Background Vaginal brachytherapy is currently recommended as adjuvant treatment in patients with high-intermediate risk endometrial cancer to maximize local control and has only mild side effects and no or limited impact on quality of life. However, there is still considerable overtreatment and also some undertreatment, which may be reduced by tailoring adjuvant treatment to the patients’ risk of recurrence based on molecular tumor characteristics.

Primary objectives To compare the rates of vaginal recurrence in women with high-intermediate risk endometrial cancer, treated after surgery with molecular-integrated risk profile-based recommendations for either observation, vaginal brachytherapy or external pelvic beam radiotherapy or with standard adjuvant vaginal brachytherapy

Study hypothesis Adjuvant treatment based on a molecular-integrated risk profile provides similar local control and recurrence-free survival as current standard adjuvant brachytherapy in patients with high-intermediate risk endometrial cancer, while sparing many patients the morbidity of adjuvant treatment and reducing healthcare costs.

Trial design A multicenter, international phase III randomized trial (2:1) of molecular-integrated risk profile-based adjuvant treatment (experimental arm) or adjuvant vaginal brachytherapy (standard arm).

Major inclusion/exclusion criteria Women aged 18 years and over with a histological diagnosis of high-intermediate risk endometrioid endometrial cancer after total abdominal or laparoscopic hysterectomy and bilateral salpingo-oophorectomy. High-intermediate risk factors are defined as: (i) International Federation of Gynecology and Obstetrics stage IA (with invasion) and grade 3; (ii) stage IB grade 1 or 2 with age ≥60 and/or lymph-vascular space invasion; (iii) stage IB, grade 3 without lymph-vascular space invasion; or (iv) stage II (microscopic and grade 1).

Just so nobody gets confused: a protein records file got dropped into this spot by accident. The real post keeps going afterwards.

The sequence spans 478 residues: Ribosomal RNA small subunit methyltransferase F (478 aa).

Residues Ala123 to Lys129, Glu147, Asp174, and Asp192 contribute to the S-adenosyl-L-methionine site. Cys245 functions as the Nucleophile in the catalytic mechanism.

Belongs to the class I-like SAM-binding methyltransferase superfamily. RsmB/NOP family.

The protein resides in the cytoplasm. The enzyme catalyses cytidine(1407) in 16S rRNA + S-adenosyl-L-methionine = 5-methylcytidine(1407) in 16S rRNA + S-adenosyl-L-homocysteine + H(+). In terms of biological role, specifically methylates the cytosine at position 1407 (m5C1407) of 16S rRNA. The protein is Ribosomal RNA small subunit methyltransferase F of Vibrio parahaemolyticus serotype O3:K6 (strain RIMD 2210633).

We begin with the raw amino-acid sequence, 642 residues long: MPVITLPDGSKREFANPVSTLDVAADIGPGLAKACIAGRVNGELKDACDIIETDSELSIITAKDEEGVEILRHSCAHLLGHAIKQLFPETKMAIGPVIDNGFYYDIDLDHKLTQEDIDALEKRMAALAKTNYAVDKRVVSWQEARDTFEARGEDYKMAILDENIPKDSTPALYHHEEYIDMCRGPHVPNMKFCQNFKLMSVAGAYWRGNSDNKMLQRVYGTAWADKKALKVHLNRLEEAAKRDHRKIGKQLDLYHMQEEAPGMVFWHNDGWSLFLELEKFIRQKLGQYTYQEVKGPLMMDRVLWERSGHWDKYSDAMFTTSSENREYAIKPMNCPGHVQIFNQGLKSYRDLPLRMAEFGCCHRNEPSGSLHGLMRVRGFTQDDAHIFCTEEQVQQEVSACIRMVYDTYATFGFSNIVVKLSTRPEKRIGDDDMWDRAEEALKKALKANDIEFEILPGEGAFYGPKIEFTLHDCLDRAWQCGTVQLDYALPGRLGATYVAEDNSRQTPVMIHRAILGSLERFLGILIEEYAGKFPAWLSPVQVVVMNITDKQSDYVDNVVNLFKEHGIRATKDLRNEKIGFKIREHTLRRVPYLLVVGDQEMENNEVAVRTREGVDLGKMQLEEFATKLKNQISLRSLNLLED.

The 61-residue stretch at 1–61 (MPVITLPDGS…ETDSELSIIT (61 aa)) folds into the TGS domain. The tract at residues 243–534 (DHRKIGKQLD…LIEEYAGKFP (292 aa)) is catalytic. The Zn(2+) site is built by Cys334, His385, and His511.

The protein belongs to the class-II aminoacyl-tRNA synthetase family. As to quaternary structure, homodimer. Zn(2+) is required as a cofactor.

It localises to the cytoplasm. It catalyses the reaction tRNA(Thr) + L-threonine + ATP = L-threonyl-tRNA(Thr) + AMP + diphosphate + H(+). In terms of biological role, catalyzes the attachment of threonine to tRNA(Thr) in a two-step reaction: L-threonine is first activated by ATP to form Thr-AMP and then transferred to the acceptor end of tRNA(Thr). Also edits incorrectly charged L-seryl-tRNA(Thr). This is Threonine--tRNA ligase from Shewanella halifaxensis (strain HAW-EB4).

Endpoints The primary endpoint is vaginal recurrence. Secondary endpoints are recurrence-free and overall survival; pelvic and distant recurrence; 5-year vaginal control (including treatment for relapse); adverse events and patient-reported symptoms and quality of life; and endometrial cancer-related healthcare costs.

Sample size 500 eligible and evaluable patients.

Estimated dates for completing accrual and presenting results Estimated date for completing accrual will be late 2021. Estimated date for presentation of (first) results is expected in 2023.

Trial registration The trial is registered at clinicaltrials.gov (NCT03469674) and ISRCTN (11659025).

  • radiation oncology
  • endometrium
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HIGHLIGHTS

  • PORTEC-4a is the first trial to introduce molecular factors in the adjuvant treatment of endometrial cancer.

  • Randomization between standard or individualized treatment based on the molecular risk profile.

  • PORTEC-4a will show if omitting treatment in cases of favorable molecular profiles is safe and cost-effective.

Introduction

The cornerstone of treatment for endometrial cancer is surgery, consisting of a total abdominal or laparoscopic hysterectomy and bilateral salpingo-oophorectomy. Based on clinicopathologic risk factors such as age, stage, histological type, grade, depth of myometrial invasion, and presence of lymph-vascular space invasion, patients are considered to be at low- to low-intermediate risk (approximately 50% of patients), high-intermediate risk (30%–35%), or high risk (15%–20%) for disease recurrence (Table 1).1 Adjuvant treatment has increasingly been tailored to these prognostic factors.

Table 1

Risk groups of endometrial cancer and current treatment recommendations